In dealing with El Paso County's burgeoning Latino and immigrant population, language barriers aren't the only problem for local law-enforcement officers.
Many immigrants -- especially those who are here illegally -- also lack proper identification documents. As a result, they are usually loath to report crimes or come forward as witnesses to crimes, fearful that they may get arrested or deported.
For police, meanwhile, it is often time-consuming to establish the identity of a person with whom they are interacting -- during a traffic stop or a crime investigation, for example -- if that person doesn't have proper ID.
Recently, the Colorado Springs City Council decided to make life a little easier for both police and many immigrants. On July 23, the council unanimously directed the city's police department to begin officially recognizing an identification card issued by the Mexican government called matricula consular.
"From our perspective, there's no downside to it," said Colorado Springs Police spokesman Lt. Skip Arms.
The card, issued locally by the Mexican General Consulate in Denver, is available to all Mexican nationals who have lived in the United States for at least six months. Consulate staff don't ask whether someone applying for a card is here legally or not, says Mario Hernandez, a spokesman for the consulate.
The Mexican government has issued the matricula consular for many years but recently added new "invisible" security features to make the card more forgery-proof, Hernandez says.
In order to get a card, an applicant must have an official Mexican birth certificate as well as a Mexican photo ID.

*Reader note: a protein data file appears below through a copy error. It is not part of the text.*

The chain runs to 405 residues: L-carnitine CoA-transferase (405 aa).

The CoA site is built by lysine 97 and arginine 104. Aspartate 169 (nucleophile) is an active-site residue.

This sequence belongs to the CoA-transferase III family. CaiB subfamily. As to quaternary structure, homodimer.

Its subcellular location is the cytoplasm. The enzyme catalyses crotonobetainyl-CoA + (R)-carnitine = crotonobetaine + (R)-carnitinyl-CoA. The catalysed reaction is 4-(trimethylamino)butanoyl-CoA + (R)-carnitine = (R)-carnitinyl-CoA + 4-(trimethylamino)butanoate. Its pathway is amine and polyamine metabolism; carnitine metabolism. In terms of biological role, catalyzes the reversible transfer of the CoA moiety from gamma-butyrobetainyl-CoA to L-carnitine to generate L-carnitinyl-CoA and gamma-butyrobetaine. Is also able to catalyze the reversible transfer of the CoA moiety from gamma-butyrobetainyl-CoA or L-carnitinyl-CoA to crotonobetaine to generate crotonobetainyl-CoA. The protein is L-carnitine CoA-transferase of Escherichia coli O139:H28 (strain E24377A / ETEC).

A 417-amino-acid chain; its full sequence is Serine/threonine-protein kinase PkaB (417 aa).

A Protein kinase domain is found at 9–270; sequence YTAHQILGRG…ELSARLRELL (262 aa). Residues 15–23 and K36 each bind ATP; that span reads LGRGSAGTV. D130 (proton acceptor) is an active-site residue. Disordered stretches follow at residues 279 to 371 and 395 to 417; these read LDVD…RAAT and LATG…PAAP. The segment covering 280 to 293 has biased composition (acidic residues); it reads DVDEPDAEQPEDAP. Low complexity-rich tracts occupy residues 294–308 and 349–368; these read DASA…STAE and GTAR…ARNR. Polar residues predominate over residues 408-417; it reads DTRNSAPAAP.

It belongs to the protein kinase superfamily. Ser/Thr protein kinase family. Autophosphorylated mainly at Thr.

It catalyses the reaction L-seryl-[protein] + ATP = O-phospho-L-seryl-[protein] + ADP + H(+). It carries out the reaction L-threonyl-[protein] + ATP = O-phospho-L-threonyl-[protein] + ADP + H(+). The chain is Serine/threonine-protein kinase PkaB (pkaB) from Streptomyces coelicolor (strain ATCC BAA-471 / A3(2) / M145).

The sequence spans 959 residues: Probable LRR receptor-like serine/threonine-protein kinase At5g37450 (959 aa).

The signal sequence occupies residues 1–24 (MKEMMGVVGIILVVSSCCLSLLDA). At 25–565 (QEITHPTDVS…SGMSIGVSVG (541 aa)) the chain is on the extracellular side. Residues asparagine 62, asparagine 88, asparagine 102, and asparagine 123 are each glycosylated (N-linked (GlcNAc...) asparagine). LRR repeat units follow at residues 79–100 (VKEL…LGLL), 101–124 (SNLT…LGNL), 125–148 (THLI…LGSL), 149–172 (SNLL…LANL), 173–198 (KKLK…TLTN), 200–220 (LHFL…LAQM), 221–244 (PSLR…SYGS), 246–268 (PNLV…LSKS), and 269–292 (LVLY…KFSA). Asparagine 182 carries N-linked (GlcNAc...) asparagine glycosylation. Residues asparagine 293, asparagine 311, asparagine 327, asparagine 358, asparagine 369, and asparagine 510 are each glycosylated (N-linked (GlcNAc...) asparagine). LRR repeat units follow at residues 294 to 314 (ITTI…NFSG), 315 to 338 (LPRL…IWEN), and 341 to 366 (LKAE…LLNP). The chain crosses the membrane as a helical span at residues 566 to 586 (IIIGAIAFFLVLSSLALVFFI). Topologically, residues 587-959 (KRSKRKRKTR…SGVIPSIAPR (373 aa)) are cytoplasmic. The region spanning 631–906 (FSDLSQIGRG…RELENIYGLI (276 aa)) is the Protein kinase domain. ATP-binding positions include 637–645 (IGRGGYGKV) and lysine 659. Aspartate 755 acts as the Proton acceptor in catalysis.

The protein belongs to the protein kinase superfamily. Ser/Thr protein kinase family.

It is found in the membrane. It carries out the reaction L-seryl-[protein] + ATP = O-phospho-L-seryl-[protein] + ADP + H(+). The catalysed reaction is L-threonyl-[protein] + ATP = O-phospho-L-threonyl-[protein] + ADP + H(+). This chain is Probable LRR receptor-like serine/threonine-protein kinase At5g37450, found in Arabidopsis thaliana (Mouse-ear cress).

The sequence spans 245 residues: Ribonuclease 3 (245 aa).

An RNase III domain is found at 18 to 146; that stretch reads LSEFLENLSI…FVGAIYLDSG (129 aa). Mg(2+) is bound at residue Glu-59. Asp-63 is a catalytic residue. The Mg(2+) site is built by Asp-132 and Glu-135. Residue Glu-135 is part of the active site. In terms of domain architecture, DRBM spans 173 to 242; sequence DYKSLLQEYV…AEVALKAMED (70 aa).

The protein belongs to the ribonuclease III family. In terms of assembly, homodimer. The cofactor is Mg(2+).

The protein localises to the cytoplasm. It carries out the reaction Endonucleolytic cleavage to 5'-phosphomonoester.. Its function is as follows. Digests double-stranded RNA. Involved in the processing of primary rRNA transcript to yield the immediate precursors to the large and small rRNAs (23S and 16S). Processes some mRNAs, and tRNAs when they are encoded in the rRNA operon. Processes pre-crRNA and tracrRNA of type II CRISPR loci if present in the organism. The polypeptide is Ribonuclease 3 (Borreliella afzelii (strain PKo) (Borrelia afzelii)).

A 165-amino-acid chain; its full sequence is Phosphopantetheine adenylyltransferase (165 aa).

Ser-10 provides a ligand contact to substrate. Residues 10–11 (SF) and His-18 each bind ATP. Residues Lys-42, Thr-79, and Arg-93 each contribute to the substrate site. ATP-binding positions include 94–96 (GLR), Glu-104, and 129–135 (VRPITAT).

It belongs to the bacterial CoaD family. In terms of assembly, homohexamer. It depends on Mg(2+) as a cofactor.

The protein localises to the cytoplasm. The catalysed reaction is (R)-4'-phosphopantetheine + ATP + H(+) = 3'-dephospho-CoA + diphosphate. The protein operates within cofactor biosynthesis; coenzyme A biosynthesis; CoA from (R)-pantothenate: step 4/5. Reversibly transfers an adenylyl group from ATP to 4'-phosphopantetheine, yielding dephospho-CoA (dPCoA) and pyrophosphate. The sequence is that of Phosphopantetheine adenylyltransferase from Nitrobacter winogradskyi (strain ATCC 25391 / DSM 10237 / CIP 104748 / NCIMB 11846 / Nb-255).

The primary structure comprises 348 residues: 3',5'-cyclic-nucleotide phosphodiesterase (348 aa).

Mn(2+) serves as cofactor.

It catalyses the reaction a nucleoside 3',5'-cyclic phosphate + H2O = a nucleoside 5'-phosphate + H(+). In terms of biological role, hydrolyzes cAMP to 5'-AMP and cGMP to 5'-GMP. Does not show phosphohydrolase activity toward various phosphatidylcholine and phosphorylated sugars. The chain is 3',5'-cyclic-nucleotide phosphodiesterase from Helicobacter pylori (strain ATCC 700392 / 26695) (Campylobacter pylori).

"It is very fraud-proof," Hernandez said.
The consulate has recently been asking law-enforcement agencies and local governments around the state to officially recognize the matricula consular. While many law-enforcement agencies have informally accepted the card for some time, Colorado Springs is the first jurisdiction in Colorado to adopt a resolution officially recognizing it.
Police Chief Luis Velez agreed to introduce the city council resolution at the consulate's request. Police spokesman Arms says law enforcement like the idea of being better able to identify people with whom they interact.
The El Paso County Sheriff's Office already has an unofficial policy of accepting the card, said Commander Ken Morris of the office's Patrol Division. When someone has the card, "at least you know, or have a reasonable belief, who you're talking to," Morris said.
When dealing with minor offenses, such as traffic tickets, police and sheriff's deputies usually don't ask offenders whether they are in the country legally or not, because it is not within their jurisdiction to enforce federal immigration laws.
The move to recognize the matricula consular comes in the wake of a failed push last winter to allow undocumented immigrants to obtain Colorado driver's licenses. El Paso County Sheriff John Anderson was among those supporting the proposal, arguing that denying illegal immigrants licenses would simply lead to many of them driving without proper driver training and without insurance.
However, a committee of the state Legislature killed the proposal in February, on a 4-3 vote.
Hernandez says he doesn't know how many of the matricula consular cards have been issued in Colorado. But he said the cards have grown in popularity, "especially after September 11."
With the U.S. government rounding up and detaining many immigrants as part of its campaign against terrorism, many Mexicans have been eager to obtain some sort of identification to protect themselves, Hernandez says.
-- Terje Langeland